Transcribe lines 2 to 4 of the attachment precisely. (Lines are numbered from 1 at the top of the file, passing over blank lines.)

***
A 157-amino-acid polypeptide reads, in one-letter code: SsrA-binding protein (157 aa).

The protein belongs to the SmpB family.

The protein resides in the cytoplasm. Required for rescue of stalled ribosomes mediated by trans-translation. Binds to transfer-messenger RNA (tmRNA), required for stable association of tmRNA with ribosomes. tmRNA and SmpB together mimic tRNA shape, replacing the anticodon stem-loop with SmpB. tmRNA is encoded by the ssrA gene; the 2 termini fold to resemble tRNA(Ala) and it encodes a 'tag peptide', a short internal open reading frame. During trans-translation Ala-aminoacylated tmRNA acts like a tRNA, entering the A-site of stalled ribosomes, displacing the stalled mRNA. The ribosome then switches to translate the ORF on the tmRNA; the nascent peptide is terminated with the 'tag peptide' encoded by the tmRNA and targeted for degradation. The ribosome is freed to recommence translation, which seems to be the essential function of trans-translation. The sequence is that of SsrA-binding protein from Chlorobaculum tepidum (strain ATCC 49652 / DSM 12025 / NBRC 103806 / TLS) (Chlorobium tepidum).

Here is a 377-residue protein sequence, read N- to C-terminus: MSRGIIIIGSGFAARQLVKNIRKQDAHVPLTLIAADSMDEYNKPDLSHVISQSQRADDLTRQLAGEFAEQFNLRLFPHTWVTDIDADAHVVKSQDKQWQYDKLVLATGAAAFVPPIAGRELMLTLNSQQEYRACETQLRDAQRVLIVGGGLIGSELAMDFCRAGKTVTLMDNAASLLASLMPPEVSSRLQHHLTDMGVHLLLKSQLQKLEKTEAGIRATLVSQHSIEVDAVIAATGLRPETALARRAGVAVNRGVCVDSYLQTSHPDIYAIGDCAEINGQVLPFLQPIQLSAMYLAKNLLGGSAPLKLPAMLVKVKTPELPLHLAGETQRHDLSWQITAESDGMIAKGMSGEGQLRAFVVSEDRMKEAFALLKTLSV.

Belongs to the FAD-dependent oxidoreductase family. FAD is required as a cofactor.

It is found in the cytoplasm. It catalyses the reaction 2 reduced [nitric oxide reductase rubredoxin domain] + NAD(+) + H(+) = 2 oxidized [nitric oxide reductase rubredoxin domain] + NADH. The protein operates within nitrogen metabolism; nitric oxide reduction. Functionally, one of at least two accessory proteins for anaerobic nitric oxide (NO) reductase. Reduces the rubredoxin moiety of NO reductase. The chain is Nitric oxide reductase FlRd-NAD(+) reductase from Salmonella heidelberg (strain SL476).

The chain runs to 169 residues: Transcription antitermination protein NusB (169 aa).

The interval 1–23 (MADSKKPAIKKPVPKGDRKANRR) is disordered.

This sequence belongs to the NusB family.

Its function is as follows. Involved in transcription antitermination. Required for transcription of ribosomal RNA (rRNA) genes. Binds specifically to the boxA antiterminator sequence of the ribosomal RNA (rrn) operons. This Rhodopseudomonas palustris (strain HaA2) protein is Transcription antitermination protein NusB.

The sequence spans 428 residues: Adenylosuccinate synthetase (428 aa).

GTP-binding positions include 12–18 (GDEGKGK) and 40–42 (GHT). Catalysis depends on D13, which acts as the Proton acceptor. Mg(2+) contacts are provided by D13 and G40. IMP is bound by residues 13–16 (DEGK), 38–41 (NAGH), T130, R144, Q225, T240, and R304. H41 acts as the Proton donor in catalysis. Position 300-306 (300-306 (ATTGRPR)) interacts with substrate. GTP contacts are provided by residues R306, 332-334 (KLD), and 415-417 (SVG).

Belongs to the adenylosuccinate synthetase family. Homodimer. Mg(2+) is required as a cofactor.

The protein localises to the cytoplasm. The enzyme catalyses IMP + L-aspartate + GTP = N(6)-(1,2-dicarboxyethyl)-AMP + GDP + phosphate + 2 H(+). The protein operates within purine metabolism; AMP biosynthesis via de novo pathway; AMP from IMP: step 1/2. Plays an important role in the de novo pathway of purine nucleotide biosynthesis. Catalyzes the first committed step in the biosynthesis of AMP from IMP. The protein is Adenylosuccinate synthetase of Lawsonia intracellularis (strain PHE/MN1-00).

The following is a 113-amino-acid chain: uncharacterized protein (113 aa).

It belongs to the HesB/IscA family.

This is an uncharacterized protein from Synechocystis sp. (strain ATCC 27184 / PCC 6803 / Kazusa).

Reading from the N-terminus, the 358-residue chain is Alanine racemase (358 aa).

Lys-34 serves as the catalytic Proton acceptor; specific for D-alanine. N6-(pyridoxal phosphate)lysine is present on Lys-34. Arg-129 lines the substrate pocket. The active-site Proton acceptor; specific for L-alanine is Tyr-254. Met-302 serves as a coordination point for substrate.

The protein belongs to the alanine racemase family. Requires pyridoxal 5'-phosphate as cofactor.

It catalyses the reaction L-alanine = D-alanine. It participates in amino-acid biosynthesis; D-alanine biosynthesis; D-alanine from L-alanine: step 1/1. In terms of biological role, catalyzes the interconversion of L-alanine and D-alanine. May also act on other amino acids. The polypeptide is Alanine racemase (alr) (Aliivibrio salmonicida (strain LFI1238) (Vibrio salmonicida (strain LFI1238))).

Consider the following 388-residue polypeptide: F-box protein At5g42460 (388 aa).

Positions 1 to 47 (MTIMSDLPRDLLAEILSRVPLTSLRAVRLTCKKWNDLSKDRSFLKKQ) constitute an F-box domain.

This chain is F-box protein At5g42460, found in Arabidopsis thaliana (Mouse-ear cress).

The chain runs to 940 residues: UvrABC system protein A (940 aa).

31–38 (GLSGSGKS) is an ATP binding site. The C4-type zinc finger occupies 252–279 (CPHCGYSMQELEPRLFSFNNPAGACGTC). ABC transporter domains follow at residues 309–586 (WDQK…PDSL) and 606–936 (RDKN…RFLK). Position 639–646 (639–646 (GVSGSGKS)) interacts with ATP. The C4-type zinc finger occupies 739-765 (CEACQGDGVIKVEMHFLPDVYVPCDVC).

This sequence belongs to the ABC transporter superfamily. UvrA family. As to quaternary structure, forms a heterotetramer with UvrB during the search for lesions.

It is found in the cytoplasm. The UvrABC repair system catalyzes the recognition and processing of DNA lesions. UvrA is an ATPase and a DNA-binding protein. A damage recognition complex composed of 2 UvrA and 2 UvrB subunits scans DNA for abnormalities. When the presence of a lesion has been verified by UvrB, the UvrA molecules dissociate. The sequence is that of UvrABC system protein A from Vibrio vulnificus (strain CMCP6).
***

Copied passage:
The protein belongs to the SmpB family.

The protein resides in the cytoplasm. Required for rescue of stalled ribosomes mediated by trans-translation. Binds to transfer-messenger RNA (tmRNA), required for stable association of tmRNA with ribosomes. tmRNA and SmpB together mimic tRNA shape, replacing the anticodon stem-loop with SmpB. tmRNA is encoded by the ssrA gene; the 2 termini fold to resemble tRNA(Ala) and it encodes a 'tag peptide', a short internal open reading frame. During trans-translation Ala-aminoacylated tmRNA acts like a tRNA, entering the A-site of stalled ribosomes, displacing the stalled mRNA. The ribosome then switches to translate the ORF on the tmRNA; the nascent peptide is terminated with the 'tag peptide' encoded by the tmRNA and targeted for degradation. The ribosome is freed to recommence translation, which seems to be the essential function of trans-translation. The sequence is that of SsrA-binding protein from Chlorobaculum tepidum (strain ATCC 49652 / DSM 12025 / NBRC 103806 / TLS) (Chlorobium tepidum).

Here is a 377-residue protein sequence, read N- to C-terminus: MSRGIIIIGSGFAARQLVKNIRKQDAHVPLTLIAADSMDEYNKPDLSHVISQSQRADDLTRQLAGEFAEQFNLRLFPHTWVTDIDADAHVVKSQDKQWQYDKLVLATGAAAFVPPIAGRELMLTLNSQQEYRACETQLRDAQRVLIVGGGLIGSELAMDFCRAGKTVTLMDNAASLLASLMPPEVSSRLQHHLTDMGVHLLLKSQLQKLEKTEAGIRATLVSQHSIEVDAVIAATGLRPETALARRAGVAVNRGVCVDSYLQTSHPDIYAIGDCAEINGQVLPFLQPIQLSAMYLAKNLLGGSAPLKLPAMLVKVKTPELPLHLAGETQRHDLSWQITAESDGMIAKGMSGEGQLRAFVVSEDRMKEAFALLKTLSV.